Seafarers face unique challenges keeping mentally and physically well which is why programs like Wellness at Sea are so important. This initiative provides information and resources including podcasts, videos, and posters to download and share, and covers a range of wellbeing topics starting with ‘help in a crisis’.

Personal wellness pledge

Help in a crisis

From time to time an event or series of events can leave us feeling depleted and overwhelmed. If something happens to loved-ones or yourself - a sudden illness, an accident, a pandemic, or a natural disaster - these are all traumatic experiences which can provoke powerful and disturbing emotions. Events like this can turn into a scenario where you feel helpless and anxious and where there is a risk of harm or danger to yourself or others.  

This is the time to reach out for support.  

Immediately after such an event it is common for people to feel shocked, or numb, or unable to accept what has happened. You may also be in denial – acting as if the event never occurred.  Because you are so unique, you will react in a unique way. You will go through your own process to get to grips with what has happened. In this time, it is normal to experience mixed feelings.  

Being scared, feeling powerless, angry, guilty, sad or even ashamed and embarrassed - these are all normal. Physically you may struggle to sleep, have night terrors, headaches, changes in appetite, fatigue and more.   

In these situations, we encourage you to reach out for help and take the personal wellness pledge.

Need help?
The nature of working at sea means there will be challenging times.

Long periods of time separated from family and friends, extended and irregular work hours and many operational challenges, such as weather, ship motion, and task demands.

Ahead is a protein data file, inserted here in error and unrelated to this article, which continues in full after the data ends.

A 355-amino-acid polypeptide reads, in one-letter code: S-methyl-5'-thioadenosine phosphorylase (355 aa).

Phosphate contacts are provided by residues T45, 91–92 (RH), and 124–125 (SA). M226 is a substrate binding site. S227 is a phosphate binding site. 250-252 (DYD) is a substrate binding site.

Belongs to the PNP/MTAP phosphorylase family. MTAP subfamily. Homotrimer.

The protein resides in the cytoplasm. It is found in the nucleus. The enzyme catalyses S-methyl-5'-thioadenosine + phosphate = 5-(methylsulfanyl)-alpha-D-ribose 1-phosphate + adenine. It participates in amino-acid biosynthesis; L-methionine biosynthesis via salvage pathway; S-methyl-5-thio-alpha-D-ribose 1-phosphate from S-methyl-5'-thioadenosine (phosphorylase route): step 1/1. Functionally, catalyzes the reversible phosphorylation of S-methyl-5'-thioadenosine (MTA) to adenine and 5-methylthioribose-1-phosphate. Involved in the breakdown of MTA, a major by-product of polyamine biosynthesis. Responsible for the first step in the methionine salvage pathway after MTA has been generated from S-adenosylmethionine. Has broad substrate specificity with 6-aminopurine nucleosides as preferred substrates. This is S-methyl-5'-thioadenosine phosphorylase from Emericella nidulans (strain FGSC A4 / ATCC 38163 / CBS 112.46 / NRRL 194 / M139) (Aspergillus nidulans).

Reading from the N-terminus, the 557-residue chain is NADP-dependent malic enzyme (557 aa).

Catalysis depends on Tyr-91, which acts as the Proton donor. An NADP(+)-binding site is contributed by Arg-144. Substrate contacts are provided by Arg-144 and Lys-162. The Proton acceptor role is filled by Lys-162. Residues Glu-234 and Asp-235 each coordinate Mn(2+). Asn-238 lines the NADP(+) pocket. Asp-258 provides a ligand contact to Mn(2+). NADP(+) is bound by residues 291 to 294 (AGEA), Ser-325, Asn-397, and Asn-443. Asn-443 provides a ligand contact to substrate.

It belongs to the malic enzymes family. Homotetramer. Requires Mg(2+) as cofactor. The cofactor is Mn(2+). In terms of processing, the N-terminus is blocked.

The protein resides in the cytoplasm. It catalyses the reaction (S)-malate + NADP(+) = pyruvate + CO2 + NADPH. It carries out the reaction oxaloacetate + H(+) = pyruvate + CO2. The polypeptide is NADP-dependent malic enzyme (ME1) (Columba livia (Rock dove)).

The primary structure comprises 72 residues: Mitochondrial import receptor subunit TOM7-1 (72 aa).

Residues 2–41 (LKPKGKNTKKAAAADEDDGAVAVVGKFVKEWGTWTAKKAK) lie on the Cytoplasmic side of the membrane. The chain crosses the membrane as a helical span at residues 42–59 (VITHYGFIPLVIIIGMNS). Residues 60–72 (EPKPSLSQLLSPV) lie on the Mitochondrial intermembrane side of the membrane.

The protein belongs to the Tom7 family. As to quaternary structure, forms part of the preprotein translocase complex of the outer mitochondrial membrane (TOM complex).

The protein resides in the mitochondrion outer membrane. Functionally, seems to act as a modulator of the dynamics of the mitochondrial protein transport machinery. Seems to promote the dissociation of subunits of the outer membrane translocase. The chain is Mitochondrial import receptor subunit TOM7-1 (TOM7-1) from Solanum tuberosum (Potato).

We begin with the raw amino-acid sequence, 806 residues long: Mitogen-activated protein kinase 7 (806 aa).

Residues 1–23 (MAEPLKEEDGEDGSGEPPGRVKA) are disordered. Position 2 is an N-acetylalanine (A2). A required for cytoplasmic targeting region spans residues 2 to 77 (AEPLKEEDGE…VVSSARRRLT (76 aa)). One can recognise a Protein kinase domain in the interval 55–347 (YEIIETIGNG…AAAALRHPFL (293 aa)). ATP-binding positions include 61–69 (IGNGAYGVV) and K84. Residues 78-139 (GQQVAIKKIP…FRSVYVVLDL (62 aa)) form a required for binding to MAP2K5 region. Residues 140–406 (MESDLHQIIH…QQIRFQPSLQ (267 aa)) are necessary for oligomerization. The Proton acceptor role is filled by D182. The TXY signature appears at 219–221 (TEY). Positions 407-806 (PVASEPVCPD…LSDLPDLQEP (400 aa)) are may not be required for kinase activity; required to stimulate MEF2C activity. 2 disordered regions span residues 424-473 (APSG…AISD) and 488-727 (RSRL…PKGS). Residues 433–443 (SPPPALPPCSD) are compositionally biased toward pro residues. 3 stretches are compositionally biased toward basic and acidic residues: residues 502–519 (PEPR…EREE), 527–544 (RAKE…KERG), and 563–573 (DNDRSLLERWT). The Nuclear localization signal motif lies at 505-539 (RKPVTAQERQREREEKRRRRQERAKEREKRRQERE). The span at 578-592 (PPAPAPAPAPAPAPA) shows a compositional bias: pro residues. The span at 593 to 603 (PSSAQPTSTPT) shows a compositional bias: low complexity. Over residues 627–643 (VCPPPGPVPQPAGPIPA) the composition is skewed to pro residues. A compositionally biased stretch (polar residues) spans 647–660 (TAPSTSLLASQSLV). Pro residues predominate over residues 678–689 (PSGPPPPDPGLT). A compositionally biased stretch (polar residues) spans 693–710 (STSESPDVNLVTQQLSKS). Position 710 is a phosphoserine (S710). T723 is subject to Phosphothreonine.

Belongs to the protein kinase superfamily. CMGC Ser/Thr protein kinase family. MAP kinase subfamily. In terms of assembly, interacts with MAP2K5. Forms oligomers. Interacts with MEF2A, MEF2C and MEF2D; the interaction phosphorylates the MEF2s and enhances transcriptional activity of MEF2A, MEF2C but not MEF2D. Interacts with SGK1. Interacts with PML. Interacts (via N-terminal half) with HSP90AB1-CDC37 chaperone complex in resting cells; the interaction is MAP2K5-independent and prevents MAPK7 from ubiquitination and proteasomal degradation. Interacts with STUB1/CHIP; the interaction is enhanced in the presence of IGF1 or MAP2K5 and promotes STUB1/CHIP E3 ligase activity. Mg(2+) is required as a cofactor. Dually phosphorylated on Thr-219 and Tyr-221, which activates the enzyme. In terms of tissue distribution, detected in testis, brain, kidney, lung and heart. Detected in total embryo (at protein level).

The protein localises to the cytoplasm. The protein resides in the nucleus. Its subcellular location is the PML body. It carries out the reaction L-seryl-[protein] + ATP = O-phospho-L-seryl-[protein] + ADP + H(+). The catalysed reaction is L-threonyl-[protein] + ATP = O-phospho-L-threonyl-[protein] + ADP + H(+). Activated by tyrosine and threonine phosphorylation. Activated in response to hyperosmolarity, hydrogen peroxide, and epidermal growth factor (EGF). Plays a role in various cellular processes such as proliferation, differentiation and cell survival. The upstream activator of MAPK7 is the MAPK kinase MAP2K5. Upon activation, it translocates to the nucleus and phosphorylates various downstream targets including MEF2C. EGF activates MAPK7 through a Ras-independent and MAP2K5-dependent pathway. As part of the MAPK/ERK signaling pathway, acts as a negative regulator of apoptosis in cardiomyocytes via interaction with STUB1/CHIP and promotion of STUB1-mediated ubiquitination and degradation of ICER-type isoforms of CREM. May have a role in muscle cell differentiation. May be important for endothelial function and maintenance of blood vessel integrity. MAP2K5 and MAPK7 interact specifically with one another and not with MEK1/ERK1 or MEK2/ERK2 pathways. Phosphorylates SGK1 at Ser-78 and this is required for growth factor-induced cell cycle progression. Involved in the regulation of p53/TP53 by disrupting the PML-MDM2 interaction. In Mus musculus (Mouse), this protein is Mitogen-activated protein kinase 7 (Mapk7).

Often these factors can affect your wellbeing and mental health. 

There are many ways you can improve your wellbeing while at sea:  

  • get enough sleep 
  • keep active 
  • eat well and drink sensibly 
  • try and stay in touch with friends and family 
  • seek help and support. 

Ten ways to look after your mental health at sea and home

Managing and reducing the risk of fatigue at sea

Fatigue is a hazard that affects safety, health and wellbeing. It presents a considerable risk to seafarers’ lives and health, property, security and the marine environment. Fatigue is a problem for all industries and transport modes which operate around the clock, and the maritime industry is no different.

The demanding nature of shipping means that:  

  • seafarers may be required to work long and irregular hours 
  • seafarers may work and live away from home for weeks or months at a time, on a vessel subject to unpredictable and changing weather conditions 
  • while they are serving on board, the vessel is both a seafarer’s workplace and their home, so there may not be a clear separation between work and recreation. This can affect mental and emotional wellbeing.